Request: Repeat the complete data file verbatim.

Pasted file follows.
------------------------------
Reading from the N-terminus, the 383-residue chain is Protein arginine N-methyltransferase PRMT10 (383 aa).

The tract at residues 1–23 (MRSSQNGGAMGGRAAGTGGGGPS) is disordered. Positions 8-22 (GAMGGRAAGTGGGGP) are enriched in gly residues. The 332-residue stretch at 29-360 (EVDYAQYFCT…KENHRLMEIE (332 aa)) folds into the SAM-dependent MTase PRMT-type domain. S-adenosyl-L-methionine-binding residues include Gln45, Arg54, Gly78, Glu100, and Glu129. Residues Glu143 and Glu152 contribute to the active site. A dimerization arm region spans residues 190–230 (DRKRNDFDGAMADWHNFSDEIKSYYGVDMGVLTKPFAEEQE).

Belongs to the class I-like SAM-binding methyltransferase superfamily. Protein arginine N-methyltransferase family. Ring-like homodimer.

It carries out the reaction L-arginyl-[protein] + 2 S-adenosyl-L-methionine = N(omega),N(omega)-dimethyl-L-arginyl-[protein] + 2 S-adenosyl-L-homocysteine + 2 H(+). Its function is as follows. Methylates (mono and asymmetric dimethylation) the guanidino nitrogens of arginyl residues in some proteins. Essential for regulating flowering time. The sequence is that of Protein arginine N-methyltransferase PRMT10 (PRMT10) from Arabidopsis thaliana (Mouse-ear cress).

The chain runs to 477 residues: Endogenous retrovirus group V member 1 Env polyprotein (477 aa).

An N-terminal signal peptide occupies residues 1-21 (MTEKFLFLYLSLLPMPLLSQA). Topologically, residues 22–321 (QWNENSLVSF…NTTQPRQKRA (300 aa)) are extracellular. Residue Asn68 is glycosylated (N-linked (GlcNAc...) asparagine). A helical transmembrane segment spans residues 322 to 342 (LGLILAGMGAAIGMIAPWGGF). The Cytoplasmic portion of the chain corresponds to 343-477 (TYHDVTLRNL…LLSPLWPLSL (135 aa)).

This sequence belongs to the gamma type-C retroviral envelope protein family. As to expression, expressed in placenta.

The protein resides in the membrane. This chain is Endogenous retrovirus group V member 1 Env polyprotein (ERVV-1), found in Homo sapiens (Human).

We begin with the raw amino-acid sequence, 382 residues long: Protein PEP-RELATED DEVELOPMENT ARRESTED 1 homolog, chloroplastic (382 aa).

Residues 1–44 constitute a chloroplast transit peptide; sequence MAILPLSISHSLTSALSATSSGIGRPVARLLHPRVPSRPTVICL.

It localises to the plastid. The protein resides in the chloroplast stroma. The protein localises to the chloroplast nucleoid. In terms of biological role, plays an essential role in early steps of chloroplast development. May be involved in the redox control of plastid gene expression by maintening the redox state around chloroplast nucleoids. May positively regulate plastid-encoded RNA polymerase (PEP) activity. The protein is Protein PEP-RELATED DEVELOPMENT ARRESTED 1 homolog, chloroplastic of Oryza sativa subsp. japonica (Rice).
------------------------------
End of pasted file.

Reading from the N-terminus, the 383-residue chain is Protein arginine N-methyltransferase PRMT10 (383 aa).

The tract at residues 1–23 (MRSSQNGGAMGGRAAGTGGGGPS) is disordered. Positions 8-22 (GAMGGRAAGTGGGGP) are enriched in gly residues. The 332-residue stretch at 29-360 (EVDYAQYFCT…KENHRLMEIE (332 aa)) folds into the SAM-dependent MTase PRMT-type domain. S-adenosyl-L-methionine-binding residues include Gln45, Arg54, Gly78, Glu100, and Glu129. Residues Glu143 and Glu152 contribute to the active site. A dimerization arm region spans residues 190–230 (DRKRNDFDGAMADWHNFSDEIKSYYGVDMGVLTKPFAEEQE).

Belongs to the class I-like SAM-binding methyltransferase superfamily. Protein arginine N-methyltransferase family. Ring-like homodimer.

It carries out the reaction L-arginyl-[protein] + 2 S-adenosyl-L-methionine = N(omega),N(omega)-dimethyl-L-arginyl-[protein] + 2 S-adenosyl-L-homocysteine + 2 H(+). Its function is as follows. Methylates (mono and asymmetric dimethylation) the guanidino nitrogens of arginyl residues in some proteins. Essential for regulating flowering time. The sequence is that of Protein arginine N-methyltransferase PRMT10 (PRMT10) from Arabidopsis thaliana (Mouse-ear cress).

The chain runs to 477 residues: Endogenous retrovirus group V member 1 Env polyprotein (477 aa).

An N-terminal signal peptide occupies residues 1-21 (MTEKFLFLYLSLLPMPLLSQA). Topologically, residues 22–321 (QWNENSLVSF…NTTQPRQKRA (300 aa)) are extracellular. Residue Asn68 is glycosylated (N-linked (GlcNAc...) asparagine). A helical transmembrane segment spans residues 322 to 342 (LGLILAGMGAAIGMIAPWGGF). The Cytoplasmic portion of the chain corresponds to 343-477 (TYHDVTLRNL…LLSPLWPLSL (135 aa)).

This sequence belongs to the gamma type-C retroviral envelope protein family. As to expression, expressed in placenta.

The protein resides in the membrane. This chain is Endogenous retrovirus group V member 1 Env polyprotein (ERVV-1), found in Homo sapiens (Human).

We begin with the raw amino-acid sequence, 382 residues long: Protein PEP-RELATED DEVELOPMENT ARRESTED 1 homolog, chloroplastic (382 aa).

Residues 1–44 constitute a chloroplast transit peptide; sequence MAILPLSISHSLTSALSATSSGIGRPVARLLHPRVPSRPTVICL.

It localises to the plastid. The protein resides in the chloroplast stroma. The protein localises to the chloroplast nucleoid. In terms of biological role, plays an essential role in early steps of chloroplast development. May be involved in the redox control of plastid gene expression by maintening the redox state around chloroplast nucleoids. May positively regulate plastid-encoded RNA polymerase (PEP) activity. The protein is Protein PEP-RELATED DEVELOPMENT ARRESTED 1 homolog, chloroplastic of Oryza sativa subsp. japonica (Rice).